The analytical model described in the previous section requires estimates of the Zipf parameter of the query distribution and the relative popularities of the objects. Beehive employs a combination of local measurement and limited aggregation to keep track of these parameters and adapt the replication appropriately.
Beehive nodes locally measure the number of queries received for each object on that node. For non-replicated objects, the count at the home node reflects the popularity of that object. However, queries for an object replicated at level i are evenly distributed across approximately N/bi nodes. In order to estimate popularity of such an object as accurately as an unreplicated object, one would need an N/bi-fold increase in the measurement interval. Since dilating the sampling interval would prevent the system from reacting quickly to changes in object popularity, Beehive aggregates popularity data from multiple nodes to arrive at accurate estimates of object popularity within a relatively short sampling interval.
Aggregation in Beehive takes place periodically, once every aggregation interval. Each node A sends to node B in the ith level of its routing table an aggregation message containing the number of accesses of each object replicated at level i or lower and having i+1 matching prefixes with B. When node B receives these messages from all nodes at level i, it aggregates the access counts and sends the result to all nodes in the (i+1)th level of its routing table. This process allows popularity data to flow towards the home node.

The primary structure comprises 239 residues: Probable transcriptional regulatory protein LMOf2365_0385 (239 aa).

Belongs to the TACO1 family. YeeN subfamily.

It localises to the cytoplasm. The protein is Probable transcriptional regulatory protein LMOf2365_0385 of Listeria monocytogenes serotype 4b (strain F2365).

A similar process operates in reverse to disseminate the aggregated totals from the higher levels towards the nodes at the leaves. A node at level i+1 sends the latest aggregated estimate of access counts to nodes at level i for that object. This exchange occurs when the higher level node is contacted by lower level node for aggregation. For an object replicated at level i, it takes 2(logN-i) rounds of aggregation to complete the information flow from the leaves up to the home node and back.
The overall Zipf-parameter is also estimated in a similar manner. Each node locally estimates the Zipf-parameter using linear regression to compute the slope of the best fit line, since a Zipf-like popularity distribution is a straight line in log-scale. Beehive nodes then refine this estimate by averaging it with the local estimates of other nodes they communicate with during aggregation.
There will be fluctuations in the estimation of access frequency and the Zipf parameter due to temporal variations in the query distribution. In order to avoid large discontinuous changes to an estimate, we age the estimate using exponential decay.